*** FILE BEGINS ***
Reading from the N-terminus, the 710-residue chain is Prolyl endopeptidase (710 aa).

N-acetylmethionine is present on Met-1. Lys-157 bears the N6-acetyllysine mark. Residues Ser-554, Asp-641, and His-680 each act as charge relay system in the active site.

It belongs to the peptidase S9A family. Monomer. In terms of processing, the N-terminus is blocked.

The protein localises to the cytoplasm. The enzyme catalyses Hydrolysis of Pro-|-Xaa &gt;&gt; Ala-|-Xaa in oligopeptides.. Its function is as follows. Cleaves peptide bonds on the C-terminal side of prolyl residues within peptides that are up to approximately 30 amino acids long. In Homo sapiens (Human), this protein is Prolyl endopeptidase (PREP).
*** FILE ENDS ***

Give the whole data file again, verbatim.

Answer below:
Reading from the N-terminus, the 710-residue chain is Prolyl endopeptidase (710 aa).

N-acetylmethionine is present on Met-1. Lys-157 bears the N6-acetyllysine mark. Residues Ser-554, Asp-641, and His-680 each act as charge relay system in the active site.

It belongs to the peptidase S9A family. Monomer. In terms of processing, the N-terminus is blocked.

The protein localises to the cytoplasm. The enzyme catalyses Hydrolysis of Pro-|-Xaa &gt;&gt; Ala-|-Xaa in oligopeptides.. Its function is as follows. Cleaves peptide bonds on the C-terminal side of prolyl residues within peptides that are up to approximately 30 amino acids long. In Homo sapiens (Human), this protein is Prolyl endopeptidase (PREP).